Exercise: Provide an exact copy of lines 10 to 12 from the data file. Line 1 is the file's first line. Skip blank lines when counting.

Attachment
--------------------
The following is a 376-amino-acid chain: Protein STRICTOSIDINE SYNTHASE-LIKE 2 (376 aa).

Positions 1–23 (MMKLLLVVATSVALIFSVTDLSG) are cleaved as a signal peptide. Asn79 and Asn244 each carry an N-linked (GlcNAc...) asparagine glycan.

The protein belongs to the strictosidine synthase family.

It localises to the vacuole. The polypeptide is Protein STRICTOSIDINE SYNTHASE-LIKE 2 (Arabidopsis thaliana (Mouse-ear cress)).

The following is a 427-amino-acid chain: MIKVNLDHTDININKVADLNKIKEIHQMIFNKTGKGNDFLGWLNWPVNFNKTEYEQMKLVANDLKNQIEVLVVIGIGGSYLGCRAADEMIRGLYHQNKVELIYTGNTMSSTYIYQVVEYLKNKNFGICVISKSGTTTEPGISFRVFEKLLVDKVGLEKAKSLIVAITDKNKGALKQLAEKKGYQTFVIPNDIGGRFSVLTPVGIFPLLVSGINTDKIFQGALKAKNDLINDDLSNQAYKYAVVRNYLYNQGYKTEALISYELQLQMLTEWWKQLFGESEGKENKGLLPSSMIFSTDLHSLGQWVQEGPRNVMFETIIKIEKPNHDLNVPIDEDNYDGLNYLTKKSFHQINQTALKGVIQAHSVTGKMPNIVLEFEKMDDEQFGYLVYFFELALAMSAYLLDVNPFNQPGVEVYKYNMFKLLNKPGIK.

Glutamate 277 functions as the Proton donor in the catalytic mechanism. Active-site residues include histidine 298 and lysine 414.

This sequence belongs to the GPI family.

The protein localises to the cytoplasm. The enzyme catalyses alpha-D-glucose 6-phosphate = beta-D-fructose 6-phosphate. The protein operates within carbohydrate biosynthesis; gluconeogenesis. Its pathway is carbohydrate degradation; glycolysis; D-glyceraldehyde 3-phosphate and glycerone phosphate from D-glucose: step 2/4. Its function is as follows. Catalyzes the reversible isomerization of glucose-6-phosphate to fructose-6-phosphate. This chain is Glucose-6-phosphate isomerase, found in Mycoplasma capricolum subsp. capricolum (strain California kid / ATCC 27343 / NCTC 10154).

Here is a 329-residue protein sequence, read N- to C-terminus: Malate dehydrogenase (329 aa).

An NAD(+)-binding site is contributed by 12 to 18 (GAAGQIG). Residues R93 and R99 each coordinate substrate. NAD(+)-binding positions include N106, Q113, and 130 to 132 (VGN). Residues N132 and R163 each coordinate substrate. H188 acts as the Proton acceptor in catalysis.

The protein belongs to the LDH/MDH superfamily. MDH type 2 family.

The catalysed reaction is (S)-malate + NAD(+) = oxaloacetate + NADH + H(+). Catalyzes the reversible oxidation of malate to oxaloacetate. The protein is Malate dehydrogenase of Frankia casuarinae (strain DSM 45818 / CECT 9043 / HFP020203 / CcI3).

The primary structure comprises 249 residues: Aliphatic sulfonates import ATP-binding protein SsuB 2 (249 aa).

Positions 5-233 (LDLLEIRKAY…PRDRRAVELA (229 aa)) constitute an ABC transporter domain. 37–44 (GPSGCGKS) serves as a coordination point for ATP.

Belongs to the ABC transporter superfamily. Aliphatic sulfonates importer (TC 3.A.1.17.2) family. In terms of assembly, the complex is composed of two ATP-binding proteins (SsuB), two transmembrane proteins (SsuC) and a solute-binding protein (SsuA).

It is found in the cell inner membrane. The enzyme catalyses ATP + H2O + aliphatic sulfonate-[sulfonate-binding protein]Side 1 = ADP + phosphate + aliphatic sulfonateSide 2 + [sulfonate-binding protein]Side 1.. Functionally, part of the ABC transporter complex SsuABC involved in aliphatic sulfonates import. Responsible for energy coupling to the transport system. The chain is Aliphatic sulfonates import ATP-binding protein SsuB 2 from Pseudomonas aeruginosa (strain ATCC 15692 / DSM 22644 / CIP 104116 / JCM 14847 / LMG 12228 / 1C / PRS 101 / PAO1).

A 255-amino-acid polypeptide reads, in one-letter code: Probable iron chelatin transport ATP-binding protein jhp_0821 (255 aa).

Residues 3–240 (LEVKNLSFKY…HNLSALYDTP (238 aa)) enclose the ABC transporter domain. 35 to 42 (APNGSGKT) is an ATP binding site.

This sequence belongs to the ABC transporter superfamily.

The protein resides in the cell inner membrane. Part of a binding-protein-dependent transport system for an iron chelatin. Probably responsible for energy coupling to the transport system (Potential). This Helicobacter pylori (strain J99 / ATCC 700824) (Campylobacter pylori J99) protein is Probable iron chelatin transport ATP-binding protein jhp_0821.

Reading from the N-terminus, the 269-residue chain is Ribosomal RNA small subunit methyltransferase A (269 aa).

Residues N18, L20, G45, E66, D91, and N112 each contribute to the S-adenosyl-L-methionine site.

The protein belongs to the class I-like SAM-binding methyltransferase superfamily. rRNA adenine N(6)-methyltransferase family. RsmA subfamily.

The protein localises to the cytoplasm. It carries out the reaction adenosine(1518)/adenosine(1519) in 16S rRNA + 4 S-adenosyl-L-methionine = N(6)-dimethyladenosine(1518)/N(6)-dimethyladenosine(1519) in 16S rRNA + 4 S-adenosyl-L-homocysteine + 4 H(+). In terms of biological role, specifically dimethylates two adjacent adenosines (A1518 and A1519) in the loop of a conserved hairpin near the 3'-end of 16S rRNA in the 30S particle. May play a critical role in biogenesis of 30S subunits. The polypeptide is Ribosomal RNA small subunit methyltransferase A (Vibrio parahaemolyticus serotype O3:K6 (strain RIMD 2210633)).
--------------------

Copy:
An NAD(+)-binding site is contributed by 12 to 18 (GAAGQIG). Residues R93 and R99 each coordinate substrate. NAD(+)-binding positions include N106, Q113, and 130 to 132 (VGN). Residues N132 and R163 each coordinate substrate. H188 acts as the Proton acceptor in catalysis.

The protein belongs to the LDH/MDH superfamily. MDH type 2 family.

The catalysed reaction is (S)-malate + NAD(+) = oxaloacetate + NADH + H(+). Catalyzes the reversible oxidation of malate to oxaloacetate. The protein is Malate dehydrogenase of Frankia casuarinae (strain DSM 45818 / CECT 9043 / HFP020203 / CcI3).